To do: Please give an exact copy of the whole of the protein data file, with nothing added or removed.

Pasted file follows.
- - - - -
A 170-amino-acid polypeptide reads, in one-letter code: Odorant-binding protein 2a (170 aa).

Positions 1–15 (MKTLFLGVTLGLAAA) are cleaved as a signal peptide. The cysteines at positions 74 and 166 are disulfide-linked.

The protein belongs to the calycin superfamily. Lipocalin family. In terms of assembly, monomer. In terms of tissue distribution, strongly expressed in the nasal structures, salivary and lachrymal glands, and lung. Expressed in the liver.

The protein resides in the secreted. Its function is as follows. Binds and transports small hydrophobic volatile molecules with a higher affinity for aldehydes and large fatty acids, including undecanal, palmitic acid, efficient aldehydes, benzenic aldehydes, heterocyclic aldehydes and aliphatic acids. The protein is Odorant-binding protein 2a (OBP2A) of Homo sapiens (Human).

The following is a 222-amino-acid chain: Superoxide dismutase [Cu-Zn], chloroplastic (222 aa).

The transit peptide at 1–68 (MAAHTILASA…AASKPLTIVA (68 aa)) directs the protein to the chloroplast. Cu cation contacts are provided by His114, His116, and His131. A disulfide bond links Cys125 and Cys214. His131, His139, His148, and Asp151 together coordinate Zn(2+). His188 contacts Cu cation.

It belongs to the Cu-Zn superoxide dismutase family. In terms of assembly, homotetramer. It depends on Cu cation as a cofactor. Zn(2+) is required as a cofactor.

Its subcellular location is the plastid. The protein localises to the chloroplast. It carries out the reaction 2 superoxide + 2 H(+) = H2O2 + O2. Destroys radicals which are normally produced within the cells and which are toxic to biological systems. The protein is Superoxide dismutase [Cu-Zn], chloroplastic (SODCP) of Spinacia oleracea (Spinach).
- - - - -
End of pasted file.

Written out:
A 170-amino-acid polypeptide reads, in one-letter code: Odorant-binding protein 2a (170 aa).

Positions 1–15 (MKTLFLGVTLGLAAA) are cleaved as a signal peptide. The cysteines at positions 74 and 166 are disulfide-linked.

The protein belongs to the calycin superfamily. Lipocalin family. In terms of assembly, monomer. In terms of tissue distribution, strongly expressed in the nasal structures, salivary and lachrymal glands, and lung. Expressed in the liver.

The protein resides in the secreted. Its function is as follows. Binds and transports small hydrophobic volatile molecules with a higher affinity for aldehydes and large fatty acids, including undecanal, palmitic acid, efficient aldehydes, benzenic aldehydes, heterocyclic aldehydes and aliphatic acids. The protein is Odorant-binding protein 2a (OBP2A) of Homo sapiens (Human).

The following is a 222-amino-acid chain: Superoxide dismutase [Cu-Zn], chloroplastic (222 aa).

The transit peptide at 1–68 (MAAHTILASA…AASKPLTIVA (68 aa)) directs the protein to the chloroplast. Cu cation contacts are provided by His114, His116, and His131. A disulfide bond links Cys125 and Cys214. His131, His139, His148, and Asp151 together coordinate Zn(2+). His188 contacts Cu cation.

It belongs to the Cu-Zn superoxide dismutase family. In terms of assembly, homotetramer. It depends on Cu cation as a cofactor. Zn(2+) is required as a cofactor.

Its subcellular location is the plastid. The protein localises to the chloroplast. It carries out the reaction 2 superoxide + 2 H(+) = H2O2 + O2. Destroys radicals which are normally produced within the cells and which are toxic to biological systems. The protein is Superoxide dismutase [Cu-Zn], chloroplastic (SODCP) of Spinacia oleracea (Spinach).